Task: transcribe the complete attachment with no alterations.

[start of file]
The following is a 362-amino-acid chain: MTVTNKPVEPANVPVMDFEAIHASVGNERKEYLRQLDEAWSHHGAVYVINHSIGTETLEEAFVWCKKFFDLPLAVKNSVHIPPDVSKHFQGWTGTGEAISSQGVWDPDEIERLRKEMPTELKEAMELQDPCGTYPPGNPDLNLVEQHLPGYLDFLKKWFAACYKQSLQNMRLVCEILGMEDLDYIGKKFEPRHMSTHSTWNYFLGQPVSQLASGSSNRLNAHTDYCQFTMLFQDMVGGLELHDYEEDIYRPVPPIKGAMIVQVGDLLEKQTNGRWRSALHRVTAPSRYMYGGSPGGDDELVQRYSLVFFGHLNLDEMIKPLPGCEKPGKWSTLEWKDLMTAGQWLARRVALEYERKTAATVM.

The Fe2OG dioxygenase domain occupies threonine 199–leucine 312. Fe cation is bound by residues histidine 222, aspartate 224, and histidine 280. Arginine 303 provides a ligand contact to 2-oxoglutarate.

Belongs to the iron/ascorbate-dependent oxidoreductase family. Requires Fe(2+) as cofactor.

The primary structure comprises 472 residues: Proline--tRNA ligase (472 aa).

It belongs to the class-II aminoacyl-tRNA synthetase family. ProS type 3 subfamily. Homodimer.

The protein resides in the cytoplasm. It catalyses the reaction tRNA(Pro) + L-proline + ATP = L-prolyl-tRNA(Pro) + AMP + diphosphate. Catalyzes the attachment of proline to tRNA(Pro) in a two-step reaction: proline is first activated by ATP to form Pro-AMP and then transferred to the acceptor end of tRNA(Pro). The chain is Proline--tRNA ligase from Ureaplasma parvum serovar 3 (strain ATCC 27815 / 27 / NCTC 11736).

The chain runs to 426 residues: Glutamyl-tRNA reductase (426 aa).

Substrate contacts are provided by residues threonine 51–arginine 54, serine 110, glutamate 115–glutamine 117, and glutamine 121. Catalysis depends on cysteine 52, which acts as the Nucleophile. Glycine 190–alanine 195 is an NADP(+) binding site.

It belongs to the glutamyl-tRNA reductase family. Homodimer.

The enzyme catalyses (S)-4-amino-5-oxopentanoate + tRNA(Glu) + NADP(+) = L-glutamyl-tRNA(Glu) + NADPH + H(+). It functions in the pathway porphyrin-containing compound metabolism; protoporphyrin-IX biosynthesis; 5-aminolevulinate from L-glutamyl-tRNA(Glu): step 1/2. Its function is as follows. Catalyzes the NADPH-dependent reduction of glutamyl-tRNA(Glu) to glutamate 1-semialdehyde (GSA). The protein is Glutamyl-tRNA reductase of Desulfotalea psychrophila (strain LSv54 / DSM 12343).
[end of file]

The following is a 362-amino-acid chain: MTVTNKPVEPANVPVMDFEAIHASVGNERKEYLRQLDEAWSHHGAVYVINHSIGTETLEEAFVWCKKFFDLPLAVKNSVHIPPDVSKHFQGWTGTGEAISSQGVWDPDEIERLRKEMPTELKEAMELQDPCGTYPPGNPDLNLVEQHLPGYLDFLKKWFAACYKQSLQNMRLVCEILGMEDLDYIGKKFEPRHMSTHSTWNYFLGQPVSQLASGSSNRLNAHTDYCQFTMLFQDMVGGLELHDYEEDIYRPVPPIKGAMIVQVGDLLEKQTNGRWRSALHRVTAPSRYMYGGSPGGDDELVQRYSLVFFGHLNLDEMIKPLPGCEKPGKWSTLEWKDLMTAGQWLARRVALEYERKTAATVM.

The Fe2OG dioxygenase domain occupies threonine 199–leucine 312. Fe cation is bound by residues histidine 222, aspartate 224, and histidine 280. Arginine 303 provides a ligand contact to 2-oxoglutarate.

Belongs to the iron/ascorbate-dependent oxidoreductase family. Requires Fe(2+) as cofactor.

The primary structure comprises 472 residues: Proline--tRNA ligase (472 aa).

It belongs to the class-II aminoacyl-tRNA synthetase family. ProS type 3 subfamily. Homodimer.

The protein resides in the cytoplasm. It catalyses the reaction tRNA(Pro) + L-proline + ATP = L-prolyl-tRNA(Pro) + AMP + diphosphate. Catalyzes the attachment of proline to tRNA(Pro) in a two-step reaction: proline is first activated by ATP to form Pro-AMP and then transferred to the acceptor end of tRNA(Pro). The chain is Proline--tRNA ligase from Ureaplasma parvum serovar 3 (strain ATCC 27815 / 27 / NCTC 11736).

The chain runs to 426 residues: Glutamyl-tRNA reductase (426 aa).

Substrate contacts are provided by residues threonine 51–arginine 54, serine 110, glutamate 115–glutamine 117, and glutamine 121. Catalysis depends on cysteine 52, which acts as the Nucleophile. Glycine 190–alanine 195 is an NADP(+) binding site.

It belongs to the glutamyl-tRNA reductase family. Homodimer.

The enzyme catalyses (S)-4-amino-5-oxopentanoate + tRNA(Glu) + NADP(+) = L-glutamyl-tRNA(Glu) + NADPH + H(+). It functions in the pathway porphyrin-containing compound metabolism; protoporphyrin-IX biosynthesis; 5-aminolevulinate from L-glutamyl-tRNA(Glu): step 1/2. Its function is as follows. Catalyzes the NADPH-dependent reduction of glutamyl-tRNA(Glu) to glutamate 1-semialdehyde (GSA). The protein is Glutamyl-tRNA reductase of Desulfotalea psychrophila (strain LSv54 / DSM 12343).